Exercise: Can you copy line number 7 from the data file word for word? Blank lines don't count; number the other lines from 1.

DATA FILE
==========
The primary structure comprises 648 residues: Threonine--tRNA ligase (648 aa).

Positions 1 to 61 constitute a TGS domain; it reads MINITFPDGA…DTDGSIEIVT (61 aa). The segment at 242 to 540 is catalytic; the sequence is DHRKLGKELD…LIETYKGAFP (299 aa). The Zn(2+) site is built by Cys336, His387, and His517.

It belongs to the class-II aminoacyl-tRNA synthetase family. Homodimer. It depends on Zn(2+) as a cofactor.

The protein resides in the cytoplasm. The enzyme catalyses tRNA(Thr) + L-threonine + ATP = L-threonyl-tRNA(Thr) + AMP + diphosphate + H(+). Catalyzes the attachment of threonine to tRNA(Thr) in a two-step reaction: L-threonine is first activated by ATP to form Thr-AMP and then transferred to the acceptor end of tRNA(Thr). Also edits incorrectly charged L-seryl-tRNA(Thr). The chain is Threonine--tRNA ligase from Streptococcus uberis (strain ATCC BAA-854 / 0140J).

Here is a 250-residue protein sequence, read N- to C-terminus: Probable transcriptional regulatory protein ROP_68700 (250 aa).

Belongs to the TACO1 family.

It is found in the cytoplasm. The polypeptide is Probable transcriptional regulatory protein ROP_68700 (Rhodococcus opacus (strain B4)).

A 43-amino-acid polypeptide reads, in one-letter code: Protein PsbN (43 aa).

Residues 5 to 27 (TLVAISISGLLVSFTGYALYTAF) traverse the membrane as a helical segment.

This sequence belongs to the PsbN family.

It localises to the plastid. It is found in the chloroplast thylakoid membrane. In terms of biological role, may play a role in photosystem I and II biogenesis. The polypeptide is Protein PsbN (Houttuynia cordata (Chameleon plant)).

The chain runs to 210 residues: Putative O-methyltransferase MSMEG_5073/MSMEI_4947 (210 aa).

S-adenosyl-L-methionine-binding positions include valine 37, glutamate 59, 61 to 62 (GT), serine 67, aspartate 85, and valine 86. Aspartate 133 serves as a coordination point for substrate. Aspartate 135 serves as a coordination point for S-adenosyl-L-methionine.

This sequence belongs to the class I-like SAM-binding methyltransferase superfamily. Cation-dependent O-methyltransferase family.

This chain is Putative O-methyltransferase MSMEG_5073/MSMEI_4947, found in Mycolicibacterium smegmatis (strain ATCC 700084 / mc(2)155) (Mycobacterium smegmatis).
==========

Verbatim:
It is found in the cytoplasm. The polypeptide is Probable transcriptional regulatory protein ROP_68700 (Rhodococcus opacus (strain B4)).